Country Club Sopranos | American Banks Are On A Massive Crime Spree. Obama and Romney Hope You Won’t Notice.
Country Club Sopranos
American banks are on a massive crime spree. Obama and Romney hope you won’t notice.
If they’d been common robbers, the bankers surely would have faced indictments. After all, their scams have run for years, their breadth and coordination breathtaking.
But not a single boss went to jail. Some firms settled for just a fraction of what they’d stolen. Most have never admitted wrongdoing. And in the ethics-optional land known as Wall Street, many saw their stock prices rise.
America’s country club set has forged its own replica of the Mafia — only bigger, broader and capable of unleashing far more damage on the U.S. economy.
“Unquestionably, that’s true,” says Notre Dame law professor G. Robert Blakey, whose career prosecuting organized crime runs all the way back to the Kennedy administration. “I was looking at stuff on Mulberry Street, and the real theft was on Wall Street…All of the people who ran the scams have their big houses and their airplanes, and they’re laughing — they got away with it.”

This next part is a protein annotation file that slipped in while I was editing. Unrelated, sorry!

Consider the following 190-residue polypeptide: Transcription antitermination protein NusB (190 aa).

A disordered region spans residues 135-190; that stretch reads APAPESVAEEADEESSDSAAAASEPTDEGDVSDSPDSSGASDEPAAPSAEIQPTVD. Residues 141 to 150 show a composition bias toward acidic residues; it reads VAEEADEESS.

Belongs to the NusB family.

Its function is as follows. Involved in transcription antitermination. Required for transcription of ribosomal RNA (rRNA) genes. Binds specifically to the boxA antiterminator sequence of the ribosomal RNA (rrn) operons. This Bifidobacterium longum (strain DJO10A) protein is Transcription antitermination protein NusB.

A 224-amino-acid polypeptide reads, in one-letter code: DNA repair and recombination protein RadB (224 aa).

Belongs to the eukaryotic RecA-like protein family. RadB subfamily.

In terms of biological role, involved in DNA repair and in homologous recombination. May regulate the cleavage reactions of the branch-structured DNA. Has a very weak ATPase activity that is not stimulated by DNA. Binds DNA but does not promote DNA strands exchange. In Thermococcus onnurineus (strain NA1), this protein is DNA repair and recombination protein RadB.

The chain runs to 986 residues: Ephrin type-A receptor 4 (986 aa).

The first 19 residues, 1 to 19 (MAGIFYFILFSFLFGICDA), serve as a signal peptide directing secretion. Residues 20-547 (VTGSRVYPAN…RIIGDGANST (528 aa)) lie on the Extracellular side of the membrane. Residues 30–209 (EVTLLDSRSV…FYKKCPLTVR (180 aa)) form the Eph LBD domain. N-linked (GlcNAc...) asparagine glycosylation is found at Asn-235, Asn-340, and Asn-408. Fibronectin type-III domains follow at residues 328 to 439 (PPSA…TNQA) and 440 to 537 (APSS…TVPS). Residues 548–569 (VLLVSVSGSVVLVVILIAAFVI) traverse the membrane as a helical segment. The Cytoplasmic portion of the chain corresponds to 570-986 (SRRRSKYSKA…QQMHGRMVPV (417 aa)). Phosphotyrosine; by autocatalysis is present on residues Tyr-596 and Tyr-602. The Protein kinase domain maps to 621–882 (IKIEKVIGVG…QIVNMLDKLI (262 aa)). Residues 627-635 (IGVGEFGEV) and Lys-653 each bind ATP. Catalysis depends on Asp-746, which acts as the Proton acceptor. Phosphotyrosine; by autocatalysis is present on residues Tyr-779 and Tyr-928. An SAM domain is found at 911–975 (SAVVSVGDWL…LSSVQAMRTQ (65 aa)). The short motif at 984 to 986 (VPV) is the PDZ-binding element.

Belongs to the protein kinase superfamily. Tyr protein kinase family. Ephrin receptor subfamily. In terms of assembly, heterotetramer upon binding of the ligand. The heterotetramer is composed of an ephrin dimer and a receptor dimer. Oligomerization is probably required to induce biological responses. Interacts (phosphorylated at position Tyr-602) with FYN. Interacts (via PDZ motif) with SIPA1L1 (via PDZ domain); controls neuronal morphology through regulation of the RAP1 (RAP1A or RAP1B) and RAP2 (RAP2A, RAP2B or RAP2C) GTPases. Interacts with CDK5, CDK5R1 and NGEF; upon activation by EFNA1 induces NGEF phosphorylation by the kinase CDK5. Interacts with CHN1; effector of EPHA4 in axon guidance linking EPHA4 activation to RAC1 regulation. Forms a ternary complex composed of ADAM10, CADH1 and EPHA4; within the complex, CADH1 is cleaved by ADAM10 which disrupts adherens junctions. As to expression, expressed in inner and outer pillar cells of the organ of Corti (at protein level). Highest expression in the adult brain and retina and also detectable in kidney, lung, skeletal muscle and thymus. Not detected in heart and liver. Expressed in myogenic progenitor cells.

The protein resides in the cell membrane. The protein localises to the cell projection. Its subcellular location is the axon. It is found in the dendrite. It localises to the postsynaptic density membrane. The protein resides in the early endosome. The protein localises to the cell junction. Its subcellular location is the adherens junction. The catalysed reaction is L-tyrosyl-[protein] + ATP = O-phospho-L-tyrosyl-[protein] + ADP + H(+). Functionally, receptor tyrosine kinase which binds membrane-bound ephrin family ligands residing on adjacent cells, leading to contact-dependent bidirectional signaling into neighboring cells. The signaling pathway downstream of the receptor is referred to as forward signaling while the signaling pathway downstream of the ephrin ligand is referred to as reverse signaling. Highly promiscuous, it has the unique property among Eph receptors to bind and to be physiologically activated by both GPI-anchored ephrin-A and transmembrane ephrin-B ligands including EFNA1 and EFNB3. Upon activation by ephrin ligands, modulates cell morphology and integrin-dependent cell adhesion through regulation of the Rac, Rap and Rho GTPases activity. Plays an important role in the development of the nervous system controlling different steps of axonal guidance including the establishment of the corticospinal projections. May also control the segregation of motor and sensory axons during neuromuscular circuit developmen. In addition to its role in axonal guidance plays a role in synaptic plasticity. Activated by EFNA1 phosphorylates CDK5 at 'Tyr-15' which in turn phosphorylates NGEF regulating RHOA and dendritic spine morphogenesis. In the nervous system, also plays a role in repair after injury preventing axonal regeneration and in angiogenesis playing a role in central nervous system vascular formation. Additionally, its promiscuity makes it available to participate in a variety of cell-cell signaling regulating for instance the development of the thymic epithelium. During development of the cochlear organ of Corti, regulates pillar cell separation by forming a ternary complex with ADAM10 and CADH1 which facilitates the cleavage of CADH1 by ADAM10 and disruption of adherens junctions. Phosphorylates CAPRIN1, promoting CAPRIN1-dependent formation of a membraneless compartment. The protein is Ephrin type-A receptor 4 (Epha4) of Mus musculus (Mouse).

The crime wave is a ready-made campaign issue: Gucci villains plundering the middle class. But you haven’t heard a peep out of Barack Obama or Mitt Romney. Both have records they’d prefer you didn’t notice.
The situation leaves Sam Antar with a sense of longing. He’s a former chief financial officer convicted of securities, mail and wire fraud.
“My biggest mistake in life was that I committed my crimes in the 1980s,” he says. “If I committed them today, I wouldn’t even get house arrest. I’d just hire a good lawyer and pay a fine and I’d be free.”
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